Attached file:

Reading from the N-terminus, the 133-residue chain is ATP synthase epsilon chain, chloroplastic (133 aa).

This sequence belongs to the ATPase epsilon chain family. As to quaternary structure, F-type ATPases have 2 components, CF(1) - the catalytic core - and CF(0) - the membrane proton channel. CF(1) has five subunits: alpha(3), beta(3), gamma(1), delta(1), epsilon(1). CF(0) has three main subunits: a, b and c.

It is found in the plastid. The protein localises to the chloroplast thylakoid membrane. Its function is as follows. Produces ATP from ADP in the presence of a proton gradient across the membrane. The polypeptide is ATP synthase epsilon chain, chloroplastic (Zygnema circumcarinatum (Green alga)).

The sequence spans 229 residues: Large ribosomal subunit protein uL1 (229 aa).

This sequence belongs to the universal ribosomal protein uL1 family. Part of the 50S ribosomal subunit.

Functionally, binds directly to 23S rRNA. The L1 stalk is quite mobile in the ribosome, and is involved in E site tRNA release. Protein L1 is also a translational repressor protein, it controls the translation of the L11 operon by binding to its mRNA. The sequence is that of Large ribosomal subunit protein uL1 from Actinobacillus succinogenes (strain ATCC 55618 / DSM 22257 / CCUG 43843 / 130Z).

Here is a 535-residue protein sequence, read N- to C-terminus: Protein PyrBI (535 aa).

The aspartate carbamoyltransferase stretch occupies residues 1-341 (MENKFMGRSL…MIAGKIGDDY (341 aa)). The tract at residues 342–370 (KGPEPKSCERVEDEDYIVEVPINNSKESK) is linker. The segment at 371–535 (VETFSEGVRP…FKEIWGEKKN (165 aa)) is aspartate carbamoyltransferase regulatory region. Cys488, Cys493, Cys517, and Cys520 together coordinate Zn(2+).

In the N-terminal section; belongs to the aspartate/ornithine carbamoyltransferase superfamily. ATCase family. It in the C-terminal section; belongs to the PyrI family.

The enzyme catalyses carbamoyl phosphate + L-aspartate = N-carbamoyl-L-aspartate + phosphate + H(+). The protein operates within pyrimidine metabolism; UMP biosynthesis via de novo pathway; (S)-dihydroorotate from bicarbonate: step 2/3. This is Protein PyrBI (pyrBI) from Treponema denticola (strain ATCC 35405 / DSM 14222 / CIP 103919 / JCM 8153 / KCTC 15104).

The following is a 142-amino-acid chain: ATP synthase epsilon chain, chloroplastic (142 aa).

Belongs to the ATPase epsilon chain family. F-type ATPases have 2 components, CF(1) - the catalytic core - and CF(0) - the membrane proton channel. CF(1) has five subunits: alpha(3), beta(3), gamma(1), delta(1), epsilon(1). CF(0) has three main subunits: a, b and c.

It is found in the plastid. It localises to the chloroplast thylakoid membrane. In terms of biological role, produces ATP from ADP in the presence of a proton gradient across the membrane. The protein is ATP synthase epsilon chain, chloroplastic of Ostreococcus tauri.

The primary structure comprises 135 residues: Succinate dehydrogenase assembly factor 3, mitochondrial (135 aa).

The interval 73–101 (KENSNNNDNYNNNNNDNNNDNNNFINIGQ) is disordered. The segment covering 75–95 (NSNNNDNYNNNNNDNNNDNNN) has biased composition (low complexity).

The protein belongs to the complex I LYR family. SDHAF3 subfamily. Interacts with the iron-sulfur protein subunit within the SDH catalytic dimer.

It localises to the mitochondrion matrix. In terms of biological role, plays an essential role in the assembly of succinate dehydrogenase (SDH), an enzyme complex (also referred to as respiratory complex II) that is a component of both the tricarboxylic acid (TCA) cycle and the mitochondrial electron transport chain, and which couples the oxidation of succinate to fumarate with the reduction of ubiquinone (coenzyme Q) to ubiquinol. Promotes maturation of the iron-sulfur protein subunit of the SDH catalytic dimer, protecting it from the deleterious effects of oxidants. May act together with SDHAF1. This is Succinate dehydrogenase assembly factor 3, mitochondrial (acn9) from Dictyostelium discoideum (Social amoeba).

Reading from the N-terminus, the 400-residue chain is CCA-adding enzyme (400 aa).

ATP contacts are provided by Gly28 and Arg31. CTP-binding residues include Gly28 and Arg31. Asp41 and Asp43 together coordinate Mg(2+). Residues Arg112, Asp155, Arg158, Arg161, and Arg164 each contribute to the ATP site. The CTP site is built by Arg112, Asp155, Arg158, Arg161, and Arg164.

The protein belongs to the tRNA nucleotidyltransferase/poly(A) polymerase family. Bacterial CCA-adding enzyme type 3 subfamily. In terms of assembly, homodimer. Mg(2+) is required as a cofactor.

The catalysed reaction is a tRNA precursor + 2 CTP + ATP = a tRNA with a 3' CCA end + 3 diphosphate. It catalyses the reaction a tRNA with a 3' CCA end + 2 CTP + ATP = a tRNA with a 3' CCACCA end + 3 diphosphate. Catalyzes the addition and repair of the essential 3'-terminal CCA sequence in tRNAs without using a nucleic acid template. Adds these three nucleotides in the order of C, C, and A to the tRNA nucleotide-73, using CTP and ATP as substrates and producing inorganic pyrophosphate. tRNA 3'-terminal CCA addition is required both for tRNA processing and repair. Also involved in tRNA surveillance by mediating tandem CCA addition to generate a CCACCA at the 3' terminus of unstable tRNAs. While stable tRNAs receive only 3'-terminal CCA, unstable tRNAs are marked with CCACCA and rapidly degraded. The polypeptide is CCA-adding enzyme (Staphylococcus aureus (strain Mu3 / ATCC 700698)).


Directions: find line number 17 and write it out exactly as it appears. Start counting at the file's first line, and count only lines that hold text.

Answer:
It localises to the mitochondrion matrix. In terms of biological role, plays an essential role in the assembly of succinate dehydrogenase (SDH), an enzyme complex (also referred to as respiratory complex II) that is a component of both the tricarboxylic acid (TCA) cycle and the mitochondrial electron transport chain, and which couples the oxidation of succinate to fumarate with the reduction of ubiquinone (coenzyme Q) to ubiquinol. Promotes maturation of the iron-sulfur protein subunit of the SDH catalytic dimer, protecting it from the deleterious effects of oxidants. May act together with SDHAF1. This is Succinate dehydrogenase assembly factor 3, mitochondrial (acn9) from Dictyostelium discoideum (Social amoeba).